What to do in Lanzarote – A Long Weekend

Lanzarote is the fourth largest and most eastern Canary Island found off the coast of Morocco.

It’s an autonomous Spanish territory, much like the Balearic Islands; though the Canary Islands tend to be more family oriented than the famed party islands of the Balearic.

For my first birthday in Europe, I knew I wanted to take advantage of the switch to the Northern Hemisphere and have my first ever Summer style birthday. This meant searching for the cheapest place I could get to at the end of June that was heavily beach and cocktail oriented. However I balked at going to Mallorca or Ibiza in the Balearic, because of the aforementioned “party island” vibe. Many searches later, and a few false positives, I eventually decided on beautiful Lanzarote.

Puerto del Carmen, Lanzarote

Day 1 - Getting to Lanzarote

There are limited flights to and from Lanzarote every day, especially when you’re as fussy about which London airport to use as I am. As usual, I chose Gatwick which meant flying with British Airlines or Thomas Cook Airlines. There wasn’t a huge difference in price, but the Thomas Cook flight was at a slightly earlier time in the evening, which made it the preference. All-in-all it wasn’t a bad experience, but it was delayed over half an hour. At one point they began asking guests to weigh their bags and anyone who was over 7 kgs had to check them. Luckily we snaked in there just under and didn’t have to check them.

Otherwise the flight was perfectly fine! It’s just a standard cheap flight - can’t really say much more than that. My reading material for the flight was Lies by TM Logan, which is a psychological thriller that Amazon promises you won’t be able to put down. It does keep you captured, and it has quite a unique storyline. Basically this guy disappears after having a fight with the main character, and begins tormenting him through a series of text messages and Facebook updates. The main character is then framed for the disappeared guys murder and everything kind of snowballs from there - including a kind of random twist ending! It’s quite like Girl on a Train by Paula Hawkins, but less intense and the characters are more like-able. Easy reading, and perfect for a four-hour flight.

Jameos del Agua, Lanzarote Spain

Getting around and where to stay

When we arrived at the airport in Lanzarote, we had to pick up our rental car. I highly recommend renting a car for Lanzarote. Buses are infrequent and just generally an inefficient way to get around. There are tourist buses to all the best places, but they’re expensive. We had a few problems finding a place that would allow us to rent a car on an Australian license, but if you’re on an EU or British license, you should be fine, and you’ll be able to get the extra cheap places!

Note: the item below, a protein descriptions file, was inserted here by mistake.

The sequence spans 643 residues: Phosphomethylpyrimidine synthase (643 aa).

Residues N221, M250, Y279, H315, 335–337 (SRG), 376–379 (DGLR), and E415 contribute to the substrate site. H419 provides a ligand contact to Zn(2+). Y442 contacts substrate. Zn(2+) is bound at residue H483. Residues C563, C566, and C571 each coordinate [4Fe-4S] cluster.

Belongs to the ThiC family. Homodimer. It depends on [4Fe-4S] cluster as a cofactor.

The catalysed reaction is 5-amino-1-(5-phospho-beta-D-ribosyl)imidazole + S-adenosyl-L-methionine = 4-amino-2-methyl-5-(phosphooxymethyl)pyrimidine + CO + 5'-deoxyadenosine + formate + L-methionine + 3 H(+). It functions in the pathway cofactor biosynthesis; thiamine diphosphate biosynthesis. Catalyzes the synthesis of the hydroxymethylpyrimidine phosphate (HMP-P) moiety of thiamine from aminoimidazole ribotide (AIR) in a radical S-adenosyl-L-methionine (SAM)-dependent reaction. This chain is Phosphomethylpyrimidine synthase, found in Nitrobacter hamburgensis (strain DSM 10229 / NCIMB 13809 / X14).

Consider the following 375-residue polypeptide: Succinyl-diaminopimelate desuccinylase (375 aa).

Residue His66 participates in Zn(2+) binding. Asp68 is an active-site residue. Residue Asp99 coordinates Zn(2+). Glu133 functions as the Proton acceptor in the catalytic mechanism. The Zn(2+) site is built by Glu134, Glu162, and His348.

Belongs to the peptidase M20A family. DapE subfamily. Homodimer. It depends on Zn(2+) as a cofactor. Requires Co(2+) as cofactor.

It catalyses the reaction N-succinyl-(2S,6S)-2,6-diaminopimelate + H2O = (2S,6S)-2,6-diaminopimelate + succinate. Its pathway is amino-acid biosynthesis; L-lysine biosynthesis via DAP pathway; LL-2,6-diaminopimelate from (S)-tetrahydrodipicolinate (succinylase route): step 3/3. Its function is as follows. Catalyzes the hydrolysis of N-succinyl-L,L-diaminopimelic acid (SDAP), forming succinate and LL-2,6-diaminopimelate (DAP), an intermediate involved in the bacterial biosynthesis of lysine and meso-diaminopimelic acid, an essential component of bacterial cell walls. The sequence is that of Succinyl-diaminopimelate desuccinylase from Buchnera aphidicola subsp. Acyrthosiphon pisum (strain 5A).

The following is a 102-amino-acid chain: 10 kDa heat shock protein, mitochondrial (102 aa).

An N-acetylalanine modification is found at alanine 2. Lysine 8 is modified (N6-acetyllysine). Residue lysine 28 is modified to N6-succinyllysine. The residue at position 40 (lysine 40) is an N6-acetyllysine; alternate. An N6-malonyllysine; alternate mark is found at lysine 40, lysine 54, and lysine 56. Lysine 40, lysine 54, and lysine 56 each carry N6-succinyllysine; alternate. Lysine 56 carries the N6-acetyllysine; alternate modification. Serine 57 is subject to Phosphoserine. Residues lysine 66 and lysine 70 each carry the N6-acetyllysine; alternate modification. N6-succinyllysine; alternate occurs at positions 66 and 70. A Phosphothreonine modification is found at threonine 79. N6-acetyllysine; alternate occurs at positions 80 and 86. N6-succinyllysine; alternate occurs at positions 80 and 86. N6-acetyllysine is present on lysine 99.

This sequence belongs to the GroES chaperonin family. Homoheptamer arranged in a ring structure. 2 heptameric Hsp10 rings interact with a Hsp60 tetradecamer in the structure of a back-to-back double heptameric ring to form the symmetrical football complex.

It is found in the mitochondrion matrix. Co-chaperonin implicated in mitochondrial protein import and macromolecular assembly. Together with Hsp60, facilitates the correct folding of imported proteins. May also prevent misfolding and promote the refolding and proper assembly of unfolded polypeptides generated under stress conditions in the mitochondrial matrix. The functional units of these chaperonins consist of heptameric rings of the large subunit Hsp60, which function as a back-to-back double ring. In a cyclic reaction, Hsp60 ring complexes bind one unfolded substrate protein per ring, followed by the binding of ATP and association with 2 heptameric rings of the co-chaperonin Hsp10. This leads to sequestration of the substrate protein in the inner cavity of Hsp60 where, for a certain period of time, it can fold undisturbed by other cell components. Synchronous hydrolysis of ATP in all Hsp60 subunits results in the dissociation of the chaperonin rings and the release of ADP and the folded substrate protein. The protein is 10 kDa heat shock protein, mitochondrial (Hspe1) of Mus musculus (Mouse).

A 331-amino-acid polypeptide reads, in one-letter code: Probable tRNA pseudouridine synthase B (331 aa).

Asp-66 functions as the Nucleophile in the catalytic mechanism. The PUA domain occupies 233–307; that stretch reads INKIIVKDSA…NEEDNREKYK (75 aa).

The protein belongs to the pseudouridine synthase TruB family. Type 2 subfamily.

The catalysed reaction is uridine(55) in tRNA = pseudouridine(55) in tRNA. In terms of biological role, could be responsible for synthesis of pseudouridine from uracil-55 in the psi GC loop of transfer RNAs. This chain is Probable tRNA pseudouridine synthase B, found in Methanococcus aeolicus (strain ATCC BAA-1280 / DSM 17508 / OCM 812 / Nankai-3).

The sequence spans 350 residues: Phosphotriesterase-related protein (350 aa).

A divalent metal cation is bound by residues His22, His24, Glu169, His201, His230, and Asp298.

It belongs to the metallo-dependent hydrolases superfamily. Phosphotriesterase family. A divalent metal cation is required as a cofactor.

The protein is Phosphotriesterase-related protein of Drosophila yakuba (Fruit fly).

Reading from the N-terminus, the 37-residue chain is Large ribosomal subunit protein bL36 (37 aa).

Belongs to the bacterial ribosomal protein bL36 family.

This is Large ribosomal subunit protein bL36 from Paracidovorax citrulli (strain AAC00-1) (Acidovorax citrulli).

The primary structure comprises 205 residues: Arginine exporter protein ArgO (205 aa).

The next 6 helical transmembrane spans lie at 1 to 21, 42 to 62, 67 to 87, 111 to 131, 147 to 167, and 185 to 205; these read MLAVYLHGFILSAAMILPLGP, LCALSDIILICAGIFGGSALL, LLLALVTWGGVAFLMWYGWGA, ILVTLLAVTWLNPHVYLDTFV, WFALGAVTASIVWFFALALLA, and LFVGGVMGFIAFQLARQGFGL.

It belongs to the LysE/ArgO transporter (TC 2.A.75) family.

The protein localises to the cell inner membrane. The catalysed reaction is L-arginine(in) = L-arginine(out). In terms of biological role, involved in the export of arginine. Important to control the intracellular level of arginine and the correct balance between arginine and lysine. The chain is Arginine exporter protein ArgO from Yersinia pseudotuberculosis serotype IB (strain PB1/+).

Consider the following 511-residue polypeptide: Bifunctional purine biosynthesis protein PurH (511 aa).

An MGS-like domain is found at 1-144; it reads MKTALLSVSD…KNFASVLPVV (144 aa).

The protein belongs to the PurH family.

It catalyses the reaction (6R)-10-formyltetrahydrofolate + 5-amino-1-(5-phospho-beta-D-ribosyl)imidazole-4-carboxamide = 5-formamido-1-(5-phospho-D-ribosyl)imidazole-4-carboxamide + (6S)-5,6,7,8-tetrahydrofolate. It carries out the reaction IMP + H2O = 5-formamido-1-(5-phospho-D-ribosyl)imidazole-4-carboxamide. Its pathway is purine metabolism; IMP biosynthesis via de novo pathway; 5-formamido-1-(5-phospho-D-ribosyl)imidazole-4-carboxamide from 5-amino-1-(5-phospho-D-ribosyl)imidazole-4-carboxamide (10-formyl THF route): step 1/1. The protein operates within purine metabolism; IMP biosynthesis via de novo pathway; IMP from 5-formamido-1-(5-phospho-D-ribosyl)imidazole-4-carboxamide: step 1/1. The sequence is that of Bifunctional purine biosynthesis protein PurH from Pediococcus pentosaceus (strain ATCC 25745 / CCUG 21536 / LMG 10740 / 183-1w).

We were on the road shortly after, and 15 minutes later we were at our AirBnB in Puerto del Carmen. It was this specific AirBnB, which I highly recommend - it was beautiful and comfortable, and the host had a long list of recommendations for restaurants and sight-seeing which was incredibly helpful. The bathroom is also very well-stocked so I honestly wouldn’t worry too much about cramming your liquids into that tiny bag.

Puerto del Carmen is a lovely little area, built up with a lot of shops and restaurants. It does seem touristy, but it would certainly be ideal for families. There were also a few pubs around if that’s your thing as well, so all-in-all it ticked the boxes. Lanzarote is a small island and if you’re driving (again, I recommend driving!), I would say that it doesn’t super matter where you stay. Our only requirements were being able to see the ocean. And boy, it did not disappoint.

Once we arrived at our AirBnB, it was at sunset. We enjoyed the sun going down on the balcony with some duty-free gin and walked to get a pizza from a local shop. It was really good pizza, and I contentedly sat out my first day as a 28-year-old at peace with the world!

Day 2 - To the Beach!

Day 2, and our first full day in Lanzarote could be dubbed Operation Beach. This of course, was our primary objective for taking this holiday so it only makes sense. First though, we went for a walk around Puerto del Carmen because we could see from our balcony a little market by the seafront. My sunglasses tragically broke on the airplane so I hoped to find a suitable replacement at the market - alas, it was not meant to be and I spent most of the weekend squinting and rubbing my eyes against the glare. A few times my boyfriend took pity on me and lent me his sunnies, sacrificing his own eyes for me (what is love?!). Anyway, this is basically why there’s almost no photos of me from this trip, because no one looks pretty squinting against the sun.